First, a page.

The State of New Hampshire v. Dennis Sulloway
The defendant, Dennis Sulloway, appeals his conviction, following a jury trial in Superior Court (McNamara, J.), of pattern aggravated felonious sexual assault. See RSA 632–A:2, III (2007). We affirm.
The record supports the following facts. The defendant was charged with aggravated felonious sexual assault in an indictment alleging, in part, that on or between September 1, 2009, and January 2, 2011, he “engaged in a pattern [of] sexual assault” with a male juvenile under the age of thirteen by “intentionally touching the male juvenile's genitalia with his hand on more than one occasion.” Prior to trial, the defendant filed motions in limine seeking to exclude, among other things: (1) the testimony of Dr. Kent Hymel, the victim's examining physician, because, among other things, it would not be helpful to the jury; and (2) testimony by the victim's stepfather regarding a disclosure by the victim, on the ground that such testimony would constitute inadmissible hearsay.
The trial court denied both motions. In its written order, the court found, with regard to the testimony of Hymel, that
[t]he State seeks only to admit evidence that a normal exam of a child who alleges sexual abuse as a result of touching “neither confirms nor refutes the possibility of sexual abuse.” The testimony is admissible because it will avoid the jury speculating on whether medical evidence exists which was not produced to it.
The court also found that the victim's stepfather would “testify that the [victim] disclosed to him the fact that the defendant assaulted him and he observed that the [victim] visibly was upset when he did so.” The court ruled that the testimony was relevant and not hearsay.
On appeal, the defendant argues that the trial court erred in admitting the testimony of Hymel and the stepfather. “Generally, we accord considerable deference to a trial court's evidentiary rulings and will only intervene when they demonstrate an unsustainable exercise of discretion. Unless a party establishes that such a ruling was clearly untenable or unreasonable to the prejudice of the party's case, it will not be disturbed.” State v. Belton, 150 N.H. 741, 743 (2004) (citation omitted). We will address each challenge in turn.
The defendant challenges the admission of Hymel's testimony on grounds that it was irrelevant, unhelpful to the jury, and prejudicial. He first characterizes the trial court's rationale as finding that Hymel's testimony was “necessary to prevent the jury from harboring a misimpression that the absence of physical evidence was significant.” He then asserts that this rationale is erroneous because, “while otherwise inadmissible evidence may become admissible to rebut a misimpression under the doctrine of specific contradiction, that doctrine requires that the misimpression be created by the opposing party.” Here, he asserts, it was the State, rather than the defendant, that introduced evidence that the victim had been examined by a doctor.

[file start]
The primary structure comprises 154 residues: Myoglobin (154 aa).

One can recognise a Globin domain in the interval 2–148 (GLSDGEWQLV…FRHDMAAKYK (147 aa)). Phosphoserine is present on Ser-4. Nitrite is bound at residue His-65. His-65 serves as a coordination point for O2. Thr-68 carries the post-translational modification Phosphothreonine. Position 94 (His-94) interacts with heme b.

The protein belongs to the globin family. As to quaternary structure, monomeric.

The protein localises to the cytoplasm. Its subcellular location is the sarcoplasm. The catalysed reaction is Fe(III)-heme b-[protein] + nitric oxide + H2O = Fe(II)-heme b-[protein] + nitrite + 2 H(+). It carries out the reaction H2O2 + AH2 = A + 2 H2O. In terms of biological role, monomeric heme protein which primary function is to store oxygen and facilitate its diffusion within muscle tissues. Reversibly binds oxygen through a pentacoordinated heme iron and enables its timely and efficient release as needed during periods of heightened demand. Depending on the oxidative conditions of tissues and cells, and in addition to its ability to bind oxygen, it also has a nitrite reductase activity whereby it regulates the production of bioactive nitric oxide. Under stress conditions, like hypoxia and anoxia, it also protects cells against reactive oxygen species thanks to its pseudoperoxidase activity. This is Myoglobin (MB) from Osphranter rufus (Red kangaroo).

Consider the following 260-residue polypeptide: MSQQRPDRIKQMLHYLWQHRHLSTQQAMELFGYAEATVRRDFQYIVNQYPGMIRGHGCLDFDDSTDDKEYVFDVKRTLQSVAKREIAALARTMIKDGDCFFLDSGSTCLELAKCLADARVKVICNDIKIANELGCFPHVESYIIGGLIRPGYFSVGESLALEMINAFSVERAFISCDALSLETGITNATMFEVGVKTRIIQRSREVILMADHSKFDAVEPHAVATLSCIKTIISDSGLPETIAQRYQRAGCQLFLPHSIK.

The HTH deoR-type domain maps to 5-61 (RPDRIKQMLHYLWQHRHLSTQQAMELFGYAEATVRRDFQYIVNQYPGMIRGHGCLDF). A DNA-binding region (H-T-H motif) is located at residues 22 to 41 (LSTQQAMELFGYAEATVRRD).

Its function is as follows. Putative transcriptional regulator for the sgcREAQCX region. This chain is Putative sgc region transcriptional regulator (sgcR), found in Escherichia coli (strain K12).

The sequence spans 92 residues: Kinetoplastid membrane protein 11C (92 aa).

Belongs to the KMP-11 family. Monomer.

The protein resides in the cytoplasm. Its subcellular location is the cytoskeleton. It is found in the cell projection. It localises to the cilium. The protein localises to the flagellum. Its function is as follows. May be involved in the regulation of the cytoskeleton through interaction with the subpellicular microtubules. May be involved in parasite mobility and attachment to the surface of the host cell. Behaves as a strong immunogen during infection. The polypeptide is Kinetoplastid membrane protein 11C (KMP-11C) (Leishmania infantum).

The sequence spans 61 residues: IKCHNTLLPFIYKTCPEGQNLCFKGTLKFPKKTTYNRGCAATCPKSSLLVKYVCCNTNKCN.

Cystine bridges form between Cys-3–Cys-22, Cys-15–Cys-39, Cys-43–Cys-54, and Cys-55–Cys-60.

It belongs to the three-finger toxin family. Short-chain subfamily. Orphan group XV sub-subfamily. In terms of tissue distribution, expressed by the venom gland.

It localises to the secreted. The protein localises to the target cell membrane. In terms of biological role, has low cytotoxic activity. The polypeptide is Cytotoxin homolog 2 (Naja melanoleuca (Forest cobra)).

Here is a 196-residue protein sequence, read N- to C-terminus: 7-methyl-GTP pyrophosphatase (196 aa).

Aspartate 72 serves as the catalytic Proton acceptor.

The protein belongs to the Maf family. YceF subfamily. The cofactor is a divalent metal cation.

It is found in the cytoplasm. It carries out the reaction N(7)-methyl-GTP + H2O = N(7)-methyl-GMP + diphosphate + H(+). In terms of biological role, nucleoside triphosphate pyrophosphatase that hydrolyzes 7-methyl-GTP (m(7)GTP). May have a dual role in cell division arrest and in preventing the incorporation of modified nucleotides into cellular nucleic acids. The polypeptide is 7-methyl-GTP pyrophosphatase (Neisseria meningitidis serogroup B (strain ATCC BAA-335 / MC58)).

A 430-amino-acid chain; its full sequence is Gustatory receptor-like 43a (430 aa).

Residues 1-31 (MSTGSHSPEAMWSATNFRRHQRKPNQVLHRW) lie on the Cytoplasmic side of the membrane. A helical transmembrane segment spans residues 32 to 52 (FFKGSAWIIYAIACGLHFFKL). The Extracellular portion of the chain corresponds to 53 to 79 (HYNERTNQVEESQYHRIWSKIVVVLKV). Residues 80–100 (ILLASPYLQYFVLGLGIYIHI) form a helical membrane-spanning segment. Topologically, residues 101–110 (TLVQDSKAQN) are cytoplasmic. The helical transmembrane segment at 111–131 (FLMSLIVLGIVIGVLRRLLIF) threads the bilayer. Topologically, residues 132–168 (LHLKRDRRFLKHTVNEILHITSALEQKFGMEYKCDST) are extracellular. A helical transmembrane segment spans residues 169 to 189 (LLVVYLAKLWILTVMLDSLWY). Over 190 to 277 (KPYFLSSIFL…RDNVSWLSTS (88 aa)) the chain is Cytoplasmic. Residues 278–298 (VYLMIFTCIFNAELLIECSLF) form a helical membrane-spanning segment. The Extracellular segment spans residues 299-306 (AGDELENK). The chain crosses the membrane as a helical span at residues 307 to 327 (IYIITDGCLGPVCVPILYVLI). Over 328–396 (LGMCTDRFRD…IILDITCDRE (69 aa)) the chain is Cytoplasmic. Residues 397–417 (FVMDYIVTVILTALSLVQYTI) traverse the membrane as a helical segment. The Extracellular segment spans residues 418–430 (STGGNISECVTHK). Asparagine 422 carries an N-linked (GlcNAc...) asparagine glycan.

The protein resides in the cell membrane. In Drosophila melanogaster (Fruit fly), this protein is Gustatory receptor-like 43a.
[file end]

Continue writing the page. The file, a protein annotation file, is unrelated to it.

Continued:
We disagree with the defendant's characterization of the trial court's ruling. The court did not admit the doctor's testimony to rebut a misimpression created by either party, but rather to “avoid the jury speculating on whether medical evidence exists which was not produced to it.” We need not, therefore, address the defendant's arguments based upon the doctrine of specific contradiction.
The defendant next contests that any risk of jury speculation existed. He argues that “the misimpression that the State claimed it needed to rebut—that touching would produce physical evidence—defies common sense.” At the hearing, the State argued:
I think that as much as we would like to think there would not be any speculation on the part of the jury as to what could potentially show that a child has been touched, we're talking about a pattern allegation over a long period of time, alleging touching of the genitalia.
And I think that the climate that we live in now, a lot of jurors see things on TV; a lot of jurors hear things in the community and have a higher expectation that there may be the possibility of obtaining some sort of physical evidence in [a] case where we would normally have thought that might not be the case.
The court summarized, “This is a case about credibility. [The State] want[s] to say there's no [scientific] test that can show whether or not this happened.” It then reasoned that “there is relevance because it avoids speculation and I don't see any harm to the Defendant in telling the jury that there is no medical test.” Under our deferential standard of review, we cannot say that the trial court unsustainably exercised its discretion by allowing the testimony for the limited purpose it identified.